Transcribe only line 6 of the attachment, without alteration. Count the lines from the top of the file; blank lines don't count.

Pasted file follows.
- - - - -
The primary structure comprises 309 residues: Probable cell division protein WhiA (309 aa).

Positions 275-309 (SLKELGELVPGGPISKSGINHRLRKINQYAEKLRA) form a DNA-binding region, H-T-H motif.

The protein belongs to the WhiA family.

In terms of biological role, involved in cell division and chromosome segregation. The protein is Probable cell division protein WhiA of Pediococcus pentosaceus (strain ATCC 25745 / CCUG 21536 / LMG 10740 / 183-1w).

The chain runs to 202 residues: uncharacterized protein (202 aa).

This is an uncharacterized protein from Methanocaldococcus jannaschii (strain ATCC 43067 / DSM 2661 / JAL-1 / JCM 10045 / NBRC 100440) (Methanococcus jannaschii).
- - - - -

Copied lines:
This is an uncharacterized protein from Methanocaldococcus jannaschii (strain ATCC 43067 / DSM 2661 / JAL-1 / JCM 10045 / NBRC 100440) (Methanococcus jannaschii).